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Planning Ministry going solar, to reduce electricity bill by 20%

By Mohammad Ghazal - May 26,2015 - Last updated at May 26,2015

Minister of Planning and International Cooperation Imad Fakhoury and USAID Mission Director Beth Paige inaugurate a solar power project at the ministry on Tuesday (Petra photo)

AMMAN — A new solar power project launched Tuesday will help the Ministry of Planning and International Cooperation reduce its annual electricity bill by 20 per cent.

The USAID-financed project entailed the installation of photovoltaic systems on the ministry’s rooftop to generate electricity from sunshine, Minister of Planning and International Cooperation Imad Fakhoury said Tuesday after inaugurating the project with USAID Mission Director Beth Paige.

The ministry’s electricity bill amounted to JD137,000 in 2014, when it consumed 586,967 kilowatt hours, according to official figures.

“The project will help us reduce the bill by a minimum of 20 per cent. The ministry is the first in the public sector to launch such a project. Its implementation... follows another project implemented by the Royal Court,” the minister noted.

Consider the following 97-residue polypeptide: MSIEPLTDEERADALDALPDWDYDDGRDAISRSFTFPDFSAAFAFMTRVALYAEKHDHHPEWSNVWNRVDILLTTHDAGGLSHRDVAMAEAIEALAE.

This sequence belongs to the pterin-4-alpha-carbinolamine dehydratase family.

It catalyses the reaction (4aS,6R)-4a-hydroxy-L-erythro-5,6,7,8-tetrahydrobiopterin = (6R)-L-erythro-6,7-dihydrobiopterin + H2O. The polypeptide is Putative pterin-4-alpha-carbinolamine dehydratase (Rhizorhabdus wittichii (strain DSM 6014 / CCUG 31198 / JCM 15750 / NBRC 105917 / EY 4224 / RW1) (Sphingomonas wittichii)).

“This project is a true realisation of Jordan’s keenness on using local and clean sources of energy… We hope more public agencies will implement such projects due to their importance in reducing pressure on the state budget and slashing the electricity bill,” Fakhoury added.

The cost of the project can be recovered in two to three years, he said, adding that cutting costs is among the top priorities.

The USAID provided JD55,000 to finance theproject, according to officials from the US agency attending the launch.

Jordan has one of the highest annual daily averages of solar irradiance in the world with an estimated 330 days of sunshine per year.

 

The Kingdom, which imports about 97 per cent of its energy needs, is working on a series of renewable energy projects that will increase the contribution of local energy resources to the energy mix from the current 3 per cent to 40 per cent by 2020.

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